How to make a SaaS chart of accounts | Sample template

Alvaro Morales

Keeping track of all of your SaaS transactions can get increasingly difficult as your business keeps acquiring new customers, purchasing new software tools, and adding more collaborators to your team. 

That’s why having an easy-to-understand SaaS chart of accounts is so important. 

In this article, we’ll show you how to make one and even provide a sample for you to use.

We’ll go over:

  • A quick definition of SaaS chart accounts and its parts
  • Some tips for designing your chart of accounts
  • How to implement a numbering system for your SaaS chart of accounts
  • A sample chart of accounts for your SaaS company
  • Tips and best practices for managing your chart of accounts

Let’s begin.

What is a SaaS chart of accounts?

A SaaS chart of accounts (COA) is a detailed list that organizes all the financial transactions of a SaaS business. It's the foundation for producing accurate financial documents like income statements and balance sheets. 

Having a well-designed chart of accounts is especially important for SaaS companies as they grow for several reasons:

  • Tracks financial health: The chart of accounts allows you to monitor income and expenses, giving insights into your business's overall financial performance.
  • Decision-making: By understanding where your money goes and how revenue flows in, you can make informed choices about investments, pricing, and resource allocation.
  • Meets reporting needs: Your chart of accounts aligns with accounting standards, which is crucial for tax filing and for presenting financial information to investors.

Key parts of a SaaS chart of accounts:

  • Account names: Descriptive names for each category of transactions (e.g., Subscription Revenue, Marketing Expenses).
  • Account types: Transactions are grouped into broader categories like Assets, Liabilities, Equity, Revenue, and Expenses, which link to the structure of your financial statements.
  • Account numbers: Unique numbers identify each account, making it easy to record and organize financial activity.

Tips for designing your SaaS chart of accounts

When creating your SaaS chart of accounts, finding the right balance between detail and high-level summary is crucial. Investors will want to see a clear overview of your financial standing, while you'll need detailed information internally to make informed decisions about your business.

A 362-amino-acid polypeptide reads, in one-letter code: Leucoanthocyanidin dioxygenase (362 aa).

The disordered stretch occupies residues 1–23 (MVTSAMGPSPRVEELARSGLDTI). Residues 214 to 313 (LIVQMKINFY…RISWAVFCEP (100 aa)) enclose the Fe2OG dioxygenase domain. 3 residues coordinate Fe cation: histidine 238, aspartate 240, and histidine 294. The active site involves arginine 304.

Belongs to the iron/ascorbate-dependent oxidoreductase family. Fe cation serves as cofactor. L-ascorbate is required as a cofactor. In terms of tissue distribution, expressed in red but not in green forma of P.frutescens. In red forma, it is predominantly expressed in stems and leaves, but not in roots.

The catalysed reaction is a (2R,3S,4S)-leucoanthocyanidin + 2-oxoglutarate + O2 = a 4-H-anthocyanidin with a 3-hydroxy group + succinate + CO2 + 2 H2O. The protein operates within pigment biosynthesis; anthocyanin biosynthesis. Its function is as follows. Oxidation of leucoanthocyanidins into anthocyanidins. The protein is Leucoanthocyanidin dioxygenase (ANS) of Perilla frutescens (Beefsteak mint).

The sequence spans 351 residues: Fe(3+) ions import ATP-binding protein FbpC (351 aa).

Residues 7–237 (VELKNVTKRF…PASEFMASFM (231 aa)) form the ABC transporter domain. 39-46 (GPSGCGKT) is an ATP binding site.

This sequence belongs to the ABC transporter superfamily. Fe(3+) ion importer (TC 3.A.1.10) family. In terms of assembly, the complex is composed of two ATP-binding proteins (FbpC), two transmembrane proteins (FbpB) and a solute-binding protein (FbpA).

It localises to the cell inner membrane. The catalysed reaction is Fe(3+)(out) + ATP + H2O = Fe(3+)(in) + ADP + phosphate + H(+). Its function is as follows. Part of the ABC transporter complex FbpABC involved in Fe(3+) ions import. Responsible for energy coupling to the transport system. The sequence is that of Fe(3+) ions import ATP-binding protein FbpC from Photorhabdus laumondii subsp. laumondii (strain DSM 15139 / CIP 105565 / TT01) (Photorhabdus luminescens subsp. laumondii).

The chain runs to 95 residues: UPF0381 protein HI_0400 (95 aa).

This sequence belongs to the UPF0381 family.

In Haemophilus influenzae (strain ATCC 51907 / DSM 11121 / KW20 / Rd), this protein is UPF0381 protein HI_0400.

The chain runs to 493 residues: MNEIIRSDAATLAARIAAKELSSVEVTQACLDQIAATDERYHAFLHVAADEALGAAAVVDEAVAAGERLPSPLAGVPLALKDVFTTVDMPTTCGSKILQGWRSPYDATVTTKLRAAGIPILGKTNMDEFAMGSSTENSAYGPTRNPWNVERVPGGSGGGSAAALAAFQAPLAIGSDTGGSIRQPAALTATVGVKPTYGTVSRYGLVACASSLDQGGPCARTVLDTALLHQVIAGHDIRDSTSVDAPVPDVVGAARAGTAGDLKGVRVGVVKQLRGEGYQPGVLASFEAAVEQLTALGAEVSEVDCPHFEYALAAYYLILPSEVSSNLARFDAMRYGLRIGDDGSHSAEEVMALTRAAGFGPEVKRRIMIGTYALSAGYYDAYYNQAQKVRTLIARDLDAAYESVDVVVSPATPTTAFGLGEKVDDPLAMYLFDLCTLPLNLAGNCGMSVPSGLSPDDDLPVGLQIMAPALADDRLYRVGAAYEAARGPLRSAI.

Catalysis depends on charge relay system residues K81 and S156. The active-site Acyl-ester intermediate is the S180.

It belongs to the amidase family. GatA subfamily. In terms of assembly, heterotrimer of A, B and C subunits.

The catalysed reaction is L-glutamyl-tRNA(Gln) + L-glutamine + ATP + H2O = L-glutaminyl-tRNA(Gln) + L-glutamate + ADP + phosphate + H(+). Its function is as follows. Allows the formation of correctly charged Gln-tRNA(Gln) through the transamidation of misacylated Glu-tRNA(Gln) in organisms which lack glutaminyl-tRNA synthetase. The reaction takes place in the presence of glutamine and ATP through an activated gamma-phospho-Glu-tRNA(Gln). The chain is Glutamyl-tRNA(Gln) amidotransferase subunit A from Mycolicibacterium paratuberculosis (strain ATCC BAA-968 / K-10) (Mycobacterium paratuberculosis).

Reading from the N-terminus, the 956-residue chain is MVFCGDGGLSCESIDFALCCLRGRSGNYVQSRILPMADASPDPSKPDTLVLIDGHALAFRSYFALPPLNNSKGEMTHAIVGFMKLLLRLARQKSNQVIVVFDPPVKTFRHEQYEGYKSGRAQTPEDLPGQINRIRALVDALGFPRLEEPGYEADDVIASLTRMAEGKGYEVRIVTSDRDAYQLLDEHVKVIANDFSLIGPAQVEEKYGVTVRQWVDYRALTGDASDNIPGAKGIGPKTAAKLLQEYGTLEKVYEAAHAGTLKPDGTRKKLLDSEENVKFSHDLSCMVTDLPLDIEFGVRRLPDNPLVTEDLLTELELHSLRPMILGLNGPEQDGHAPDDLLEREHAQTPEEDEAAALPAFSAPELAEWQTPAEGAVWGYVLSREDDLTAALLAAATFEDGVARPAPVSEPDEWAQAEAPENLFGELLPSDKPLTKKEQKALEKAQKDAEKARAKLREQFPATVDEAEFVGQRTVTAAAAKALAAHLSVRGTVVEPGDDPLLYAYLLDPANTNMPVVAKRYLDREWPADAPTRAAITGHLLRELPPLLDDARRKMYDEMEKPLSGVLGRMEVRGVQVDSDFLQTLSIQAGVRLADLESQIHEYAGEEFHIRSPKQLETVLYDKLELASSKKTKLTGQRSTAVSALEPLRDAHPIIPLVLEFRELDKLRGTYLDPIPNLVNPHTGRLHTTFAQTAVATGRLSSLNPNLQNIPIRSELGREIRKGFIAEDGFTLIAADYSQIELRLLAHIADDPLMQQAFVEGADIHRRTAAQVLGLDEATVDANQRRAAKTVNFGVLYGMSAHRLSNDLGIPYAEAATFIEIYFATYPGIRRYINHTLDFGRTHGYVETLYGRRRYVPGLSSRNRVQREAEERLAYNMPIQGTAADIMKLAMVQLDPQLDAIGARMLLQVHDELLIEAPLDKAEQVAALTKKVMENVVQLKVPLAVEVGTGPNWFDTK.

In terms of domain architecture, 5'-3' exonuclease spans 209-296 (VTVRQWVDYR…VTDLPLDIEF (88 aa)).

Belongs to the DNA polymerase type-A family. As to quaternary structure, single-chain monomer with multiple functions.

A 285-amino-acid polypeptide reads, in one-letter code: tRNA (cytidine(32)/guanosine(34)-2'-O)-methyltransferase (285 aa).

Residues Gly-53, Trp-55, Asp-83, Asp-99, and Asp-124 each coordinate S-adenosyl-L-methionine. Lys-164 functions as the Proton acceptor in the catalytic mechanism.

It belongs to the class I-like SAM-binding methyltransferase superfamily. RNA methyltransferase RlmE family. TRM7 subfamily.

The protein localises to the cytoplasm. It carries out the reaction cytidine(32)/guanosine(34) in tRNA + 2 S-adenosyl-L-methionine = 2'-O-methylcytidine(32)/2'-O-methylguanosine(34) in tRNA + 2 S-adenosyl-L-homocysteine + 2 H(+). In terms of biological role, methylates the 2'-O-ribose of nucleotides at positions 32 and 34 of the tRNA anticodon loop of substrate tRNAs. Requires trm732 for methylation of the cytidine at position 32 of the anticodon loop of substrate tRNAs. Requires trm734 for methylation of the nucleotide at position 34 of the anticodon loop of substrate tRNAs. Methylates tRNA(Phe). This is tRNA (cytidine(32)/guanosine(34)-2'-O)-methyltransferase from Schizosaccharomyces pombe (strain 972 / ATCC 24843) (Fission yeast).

That's why building flexibility into your COA is key.

One effective technique for achieving this balance is using parent-child accounts, also known as sub-accounts. Imagine your chart of accounts like a family tree. A parent account, such as "Revenue," might have several child accounts underneath it, like "Subscription Revenue," "Implementation Fees," or "Consulting Revenue."  

This allows you to track income from different sources in detail while still easily calculating your overall revenue numbers.

This approach has several benefits. For external reporting, you can "roll up" the data from the various sub-accounts to present a summarized income statement. Meanwhile, you retain the detailed breakdown necessary for tracking progress on specific revenue streams and making strategic adjustments to maximize your SaaS business's profitability.

How to implement a numbering system

Think of a numbering system for your chart of accounts as creating a roadmap for your financial data. While it might seem like a small detail, a consistent numbering approach brings several advantages, especially as your SaaS business scales:

  • Clarity and organization: A clear numbering system keeps your accounting records tidy and easy to understand, even as they grow. Imagine trying to find your way around a city without street names or addresses — a disorganized chart of accounts can become similarly chaotic.
  • Comparability: Want to compare last year's expenses to this year's? A numbering system keeps things consistent so you can easily track changes over time and spot trends in your finances.
  • Scalability: As you add new products, revenue streams, or departments, a structured numbering system allows you to slot new accounts into their logical place without disrupting your whole system. 

Here's a common numbering scheme for SaaS businesses:

  • Assets (1xxx): What the company owns (cash, equipment, etc.)
  • Liabilities (2xxx): What the company owes (loans, outstanding bills, etc.)
  • Equity (3xxx): The owner's stake in the business
  • Revenue (4xxx): Income from sales (subscriptions, fees, etc.)
  • Cost of goods sold (COGS) (5xxx): Direct costs of delivering your service (hosting, support, etc.)
  • Operating expenses (OPEX) (6xxx): Day-to-day costs (marketing, salaries, etc.)
  • Other income (7xxx): Non-core business income (like interest)
  • Other expenses (8xxx): Non-core expenses
  • Miscellaneous/adjustments (9xxx): For unusual or infrequent transactions

Remember, the first digit in the account number tells you where it fits on your balance sheet or income statement. As you grow, you can add more digits to create detailed sub-accounts that still roll up neatly into their category.